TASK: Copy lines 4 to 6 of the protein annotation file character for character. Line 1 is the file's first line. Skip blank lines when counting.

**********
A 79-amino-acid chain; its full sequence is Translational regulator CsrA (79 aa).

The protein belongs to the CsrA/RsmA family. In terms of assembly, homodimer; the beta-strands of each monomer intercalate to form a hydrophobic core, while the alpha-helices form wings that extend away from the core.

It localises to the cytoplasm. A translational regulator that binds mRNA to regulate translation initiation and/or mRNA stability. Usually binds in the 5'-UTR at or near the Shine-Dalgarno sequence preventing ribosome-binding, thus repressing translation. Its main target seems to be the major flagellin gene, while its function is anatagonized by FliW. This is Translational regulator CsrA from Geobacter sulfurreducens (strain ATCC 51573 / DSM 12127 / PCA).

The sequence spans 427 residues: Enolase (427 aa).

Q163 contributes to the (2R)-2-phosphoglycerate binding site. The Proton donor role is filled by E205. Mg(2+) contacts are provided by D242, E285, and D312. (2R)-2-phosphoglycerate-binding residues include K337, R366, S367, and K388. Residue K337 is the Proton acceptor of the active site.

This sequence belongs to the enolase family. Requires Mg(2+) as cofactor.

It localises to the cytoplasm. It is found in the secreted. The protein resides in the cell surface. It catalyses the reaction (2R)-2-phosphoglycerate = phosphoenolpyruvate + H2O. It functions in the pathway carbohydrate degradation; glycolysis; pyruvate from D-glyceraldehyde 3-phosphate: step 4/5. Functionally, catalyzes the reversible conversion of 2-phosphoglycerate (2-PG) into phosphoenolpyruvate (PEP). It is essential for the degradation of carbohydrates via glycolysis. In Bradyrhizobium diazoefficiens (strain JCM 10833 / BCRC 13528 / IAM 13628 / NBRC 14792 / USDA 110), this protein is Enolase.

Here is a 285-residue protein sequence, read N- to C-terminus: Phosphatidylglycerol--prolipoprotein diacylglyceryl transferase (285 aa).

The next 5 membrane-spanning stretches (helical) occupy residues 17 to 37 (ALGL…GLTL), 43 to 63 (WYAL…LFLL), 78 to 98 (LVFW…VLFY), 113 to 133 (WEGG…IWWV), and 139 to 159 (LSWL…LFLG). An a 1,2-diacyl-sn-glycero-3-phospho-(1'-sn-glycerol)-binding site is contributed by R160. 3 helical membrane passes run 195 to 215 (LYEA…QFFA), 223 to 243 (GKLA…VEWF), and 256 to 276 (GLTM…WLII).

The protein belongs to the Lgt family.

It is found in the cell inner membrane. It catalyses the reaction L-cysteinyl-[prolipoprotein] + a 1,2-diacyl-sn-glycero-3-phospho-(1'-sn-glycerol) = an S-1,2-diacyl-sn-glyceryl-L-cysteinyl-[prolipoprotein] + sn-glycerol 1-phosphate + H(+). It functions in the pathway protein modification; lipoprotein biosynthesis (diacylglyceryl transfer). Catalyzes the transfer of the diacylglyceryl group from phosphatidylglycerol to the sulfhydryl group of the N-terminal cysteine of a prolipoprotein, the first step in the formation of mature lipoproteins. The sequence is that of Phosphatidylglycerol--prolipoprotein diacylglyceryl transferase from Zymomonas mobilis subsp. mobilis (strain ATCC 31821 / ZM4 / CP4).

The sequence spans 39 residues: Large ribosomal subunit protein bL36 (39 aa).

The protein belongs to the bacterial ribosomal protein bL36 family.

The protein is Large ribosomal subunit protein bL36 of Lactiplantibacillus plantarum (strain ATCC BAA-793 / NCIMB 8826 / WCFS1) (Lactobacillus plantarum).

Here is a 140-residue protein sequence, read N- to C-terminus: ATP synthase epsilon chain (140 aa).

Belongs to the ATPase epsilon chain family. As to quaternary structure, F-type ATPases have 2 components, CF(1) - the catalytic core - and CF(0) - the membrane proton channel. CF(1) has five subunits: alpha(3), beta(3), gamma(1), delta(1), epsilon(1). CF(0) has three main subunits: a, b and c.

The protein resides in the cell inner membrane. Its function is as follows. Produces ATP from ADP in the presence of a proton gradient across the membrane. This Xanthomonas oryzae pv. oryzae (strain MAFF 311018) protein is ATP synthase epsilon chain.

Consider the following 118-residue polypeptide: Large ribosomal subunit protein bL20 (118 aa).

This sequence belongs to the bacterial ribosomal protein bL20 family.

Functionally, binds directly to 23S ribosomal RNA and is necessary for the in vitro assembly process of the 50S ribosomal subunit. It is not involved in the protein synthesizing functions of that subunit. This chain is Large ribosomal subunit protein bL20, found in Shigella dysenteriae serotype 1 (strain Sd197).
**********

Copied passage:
The sequence spans 427 residues: Enolase (427 aa).

Q163 contributes to the (2R)-2-phosphoglycerate binding site. The Proton donor role is filled by E205. Mg(2+) contacts are provided by D242, E285, and D312. (2R)-2-phosphoglycerate-binding residues include K337, R366, S367, and K388. Residue K337 is the Proton acceptor of the active site.

This sequence belongs to the enolase family. Requires Mg(2+) as cofactor.